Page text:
http://www.msnbc.msn.com/id/40862006/ns/weather/
     

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  3. spnadmin

    spnadmin United States
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    Thanks for covering this. It is very difficult to wrap my brain around the extent of this disaster. There have been news articles, but the magnitude has not sunk in yet. Let's hope that recovery is swift. There have been too many places and people in the world that have suffered mightily this year. My prayers go out for everyone there, and for restoration of a unique environment too!
     
  4. Ishna

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    It's interesting since Queensland has had so many years of extreme drought, it's like nature has gone, "Oh crap, I forgot to water Queensland!" and is trying to catch up all at once.

    We've had a telethon on the weekend to raise money for them. Today's footage on the morning show was of cars being swept along like twigs. Roads have just about turned into rapids. It's nuts!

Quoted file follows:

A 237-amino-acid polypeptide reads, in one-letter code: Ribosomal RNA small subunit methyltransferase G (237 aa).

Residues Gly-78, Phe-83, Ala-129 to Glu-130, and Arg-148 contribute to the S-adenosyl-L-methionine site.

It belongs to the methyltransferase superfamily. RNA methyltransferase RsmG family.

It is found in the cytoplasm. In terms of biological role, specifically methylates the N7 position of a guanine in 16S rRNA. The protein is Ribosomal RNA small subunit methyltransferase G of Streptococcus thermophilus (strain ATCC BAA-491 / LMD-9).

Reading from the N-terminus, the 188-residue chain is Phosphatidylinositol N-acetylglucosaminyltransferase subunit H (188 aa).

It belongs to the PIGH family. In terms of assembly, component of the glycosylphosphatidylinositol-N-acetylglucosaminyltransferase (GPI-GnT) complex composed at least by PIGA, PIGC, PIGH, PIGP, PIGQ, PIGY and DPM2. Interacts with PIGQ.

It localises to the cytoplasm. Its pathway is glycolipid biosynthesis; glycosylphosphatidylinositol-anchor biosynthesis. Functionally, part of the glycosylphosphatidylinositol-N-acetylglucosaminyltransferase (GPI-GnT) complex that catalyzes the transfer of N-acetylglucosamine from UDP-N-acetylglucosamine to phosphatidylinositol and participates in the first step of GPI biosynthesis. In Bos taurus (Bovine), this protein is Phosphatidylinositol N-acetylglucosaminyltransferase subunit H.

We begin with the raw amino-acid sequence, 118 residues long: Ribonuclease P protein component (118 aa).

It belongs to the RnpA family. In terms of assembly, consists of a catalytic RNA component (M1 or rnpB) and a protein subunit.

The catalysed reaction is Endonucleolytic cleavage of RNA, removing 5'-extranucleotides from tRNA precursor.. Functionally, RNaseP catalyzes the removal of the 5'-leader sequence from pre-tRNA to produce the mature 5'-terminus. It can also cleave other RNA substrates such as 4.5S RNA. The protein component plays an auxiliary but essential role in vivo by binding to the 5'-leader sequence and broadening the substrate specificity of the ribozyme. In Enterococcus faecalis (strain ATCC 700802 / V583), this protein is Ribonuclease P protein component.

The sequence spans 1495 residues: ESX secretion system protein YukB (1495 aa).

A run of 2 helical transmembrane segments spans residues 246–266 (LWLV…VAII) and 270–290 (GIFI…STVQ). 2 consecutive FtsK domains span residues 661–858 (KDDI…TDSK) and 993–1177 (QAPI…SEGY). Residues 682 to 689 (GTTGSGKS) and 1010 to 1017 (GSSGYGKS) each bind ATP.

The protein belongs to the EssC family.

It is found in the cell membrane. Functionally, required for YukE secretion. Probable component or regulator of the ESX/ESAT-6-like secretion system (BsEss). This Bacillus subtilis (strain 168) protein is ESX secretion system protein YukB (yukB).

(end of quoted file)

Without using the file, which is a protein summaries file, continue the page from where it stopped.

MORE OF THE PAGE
And so far we haven't had much in the way of fire in South Australia... We're long past due though so each summer is a nail-biter.

    Ishna
     
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  5. Ishna

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    #4 Ishna, Jan 11, 2011
    Last edited: Jan 11, 2011
  6. celtic

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    It's pretty scary. It's on the news everywhere—my mother-in-law is currently living and working just out of Brisbane, away from the rest of our family, so we're a bit concerned.
     
  7. AusDesi

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    RIP to all the dead. Although I live in Sydney, my employer has been affected by this as a lot of our clients are in Brisbane CBD.

    However, this is just so Australia. 10 years of drought and now, floods of a 100 year scale.

    "I love a sunburnt country,
    A land of sweeping plains,
    Of ragged mountain ranges,
    Of drought and flooding rains,
    I love her far horizons,
    I love her jewel sea,
    Her beauty and her terror -
    The wide brown land for me."
    Dorothea Mackellar